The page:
The director of the National Institute on Aging is leaving this summer, which, unless some vacancies are filled soon, will open an eighth key position at the National Institutes of Health. Dr. Robert N. Butler will go to Mt. Sinai Hospital School of Medicine to start a gerontology department, possibly as early as July. Butler took office as the institute's first director in 1976 just as he won the Pulitzer prize for non-fiction for his book, "Why Survive? Being Old in America."

Five of the NIH's 11 institutes are without directors now--the institutes for neurology, child health, arthritis, heart and lung, and dental research. The division of research resources also has no chief, and there is no deputy director for science.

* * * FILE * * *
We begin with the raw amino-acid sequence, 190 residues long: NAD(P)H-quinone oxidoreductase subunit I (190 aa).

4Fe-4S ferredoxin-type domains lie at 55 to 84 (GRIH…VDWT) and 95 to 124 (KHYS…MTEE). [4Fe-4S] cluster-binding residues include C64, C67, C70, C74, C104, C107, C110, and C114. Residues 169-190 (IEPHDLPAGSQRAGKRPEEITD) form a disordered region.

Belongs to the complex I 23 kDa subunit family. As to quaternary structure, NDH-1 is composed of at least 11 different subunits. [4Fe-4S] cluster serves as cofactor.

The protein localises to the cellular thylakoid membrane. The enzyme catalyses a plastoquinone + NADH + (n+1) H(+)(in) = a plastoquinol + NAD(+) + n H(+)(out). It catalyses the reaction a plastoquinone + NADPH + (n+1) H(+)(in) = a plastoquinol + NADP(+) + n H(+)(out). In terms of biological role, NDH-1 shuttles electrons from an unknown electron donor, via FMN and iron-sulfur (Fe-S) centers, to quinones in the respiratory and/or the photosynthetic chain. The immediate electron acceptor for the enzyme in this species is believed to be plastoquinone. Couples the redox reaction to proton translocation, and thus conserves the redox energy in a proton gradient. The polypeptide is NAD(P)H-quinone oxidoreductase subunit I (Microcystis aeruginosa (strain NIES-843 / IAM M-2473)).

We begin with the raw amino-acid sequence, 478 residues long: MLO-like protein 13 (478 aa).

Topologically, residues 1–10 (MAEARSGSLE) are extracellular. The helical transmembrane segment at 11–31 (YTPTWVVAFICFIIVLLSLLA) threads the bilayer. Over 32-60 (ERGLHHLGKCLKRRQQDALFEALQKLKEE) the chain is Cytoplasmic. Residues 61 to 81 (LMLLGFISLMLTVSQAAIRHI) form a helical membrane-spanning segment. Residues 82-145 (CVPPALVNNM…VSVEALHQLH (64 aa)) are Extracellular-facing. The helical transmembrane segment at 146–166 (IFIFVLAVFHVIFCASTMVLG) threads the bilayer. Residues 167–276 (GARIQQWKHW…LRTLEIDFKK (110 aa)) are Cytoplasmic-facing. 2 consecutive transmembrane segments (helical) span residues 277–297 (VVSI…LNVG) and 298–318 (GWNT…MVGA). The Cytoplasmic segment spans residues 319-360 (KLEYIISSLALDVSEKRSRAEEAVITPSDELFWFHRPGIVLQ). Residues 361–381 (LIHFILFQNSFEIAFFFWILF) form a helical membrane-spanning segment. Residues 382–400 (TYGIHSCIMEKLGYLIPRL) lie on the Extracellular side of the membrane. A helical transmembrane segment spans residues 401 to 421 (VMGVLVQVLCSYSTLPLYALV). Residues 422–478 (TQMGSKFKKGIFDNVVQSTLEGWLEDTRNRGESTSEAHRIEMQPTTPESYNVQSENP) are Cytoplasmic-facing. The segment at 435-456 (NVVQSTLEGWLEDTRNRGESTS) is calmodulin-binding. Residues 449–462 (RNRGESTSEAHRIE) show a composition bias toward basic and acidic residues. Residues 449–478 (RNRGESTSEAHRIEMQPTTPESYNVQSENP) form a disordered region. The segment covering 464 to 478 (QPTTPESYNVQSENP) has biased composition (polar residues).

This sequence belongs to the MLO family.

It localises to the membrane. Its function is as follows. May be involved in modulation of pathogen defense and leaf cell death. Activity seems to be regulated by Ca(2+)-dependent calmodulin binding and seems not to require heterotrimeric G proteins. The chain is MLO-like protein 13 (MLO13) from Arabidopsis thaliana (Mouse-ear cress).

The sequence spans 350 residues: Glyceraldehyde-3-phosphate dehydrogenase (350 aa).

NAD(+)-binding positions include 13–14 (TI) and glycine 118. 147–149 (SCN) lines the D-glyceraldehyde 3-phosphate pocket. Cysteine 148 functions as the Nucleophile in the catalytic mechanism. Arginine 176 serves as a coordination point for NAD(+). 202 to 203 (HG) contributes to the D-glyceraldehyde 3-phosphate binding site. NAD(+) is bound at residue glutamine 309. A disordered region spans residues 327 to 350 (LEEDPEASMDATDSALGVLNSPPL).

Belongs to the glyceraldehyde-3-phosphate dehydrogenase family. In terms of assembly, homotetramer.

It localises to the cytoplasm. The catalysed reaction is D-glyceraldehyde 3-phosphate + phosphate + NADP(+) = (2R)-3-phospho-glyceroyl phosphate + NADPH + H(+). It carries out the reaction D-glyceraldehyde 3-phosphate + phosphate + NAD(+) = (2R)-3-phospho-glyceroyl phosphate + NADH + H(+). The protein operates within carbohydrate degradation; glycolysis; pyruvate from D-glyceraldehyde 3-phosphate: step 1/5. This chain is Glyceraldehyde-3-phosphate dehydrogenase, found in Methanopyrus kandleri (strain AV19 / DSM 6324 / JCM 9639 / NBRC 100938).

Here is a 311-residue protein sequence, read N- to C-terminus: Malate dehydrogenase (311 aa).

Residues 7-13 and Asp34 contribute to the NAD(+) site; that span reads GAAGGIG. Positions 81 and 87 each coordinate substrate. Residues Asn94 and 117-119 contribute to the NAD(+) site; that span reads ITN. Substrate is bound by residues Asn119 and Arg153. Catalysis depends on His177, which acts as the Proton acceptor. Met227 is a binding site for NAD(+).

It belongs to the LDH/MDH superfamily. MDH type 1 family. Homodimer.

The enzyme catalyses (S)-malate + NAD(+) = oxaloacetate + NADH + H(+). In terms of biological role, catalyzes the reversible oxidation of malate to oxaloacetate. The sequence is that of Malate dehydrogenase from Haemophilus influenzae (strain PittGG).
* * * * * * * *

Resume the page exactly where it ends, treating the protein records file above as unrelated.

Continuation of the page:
The holdup appears to be at the top: NIH has no director, and no one wants to fill the lower positions until the top one is filled. James Wyngaarden, an academic clinician and chairman of the Duke University Medical School, is expected to be named NIH director, but that appointment has been expected for more than a month and so far there hasn't been a peep out of the White House.

An NIH spokesman said he wasn't aware of any opposition to Wyngaarden, whose name was welcomed by researchers fearful that a political appointee would get the job of heading the world's largest biomedical research facility.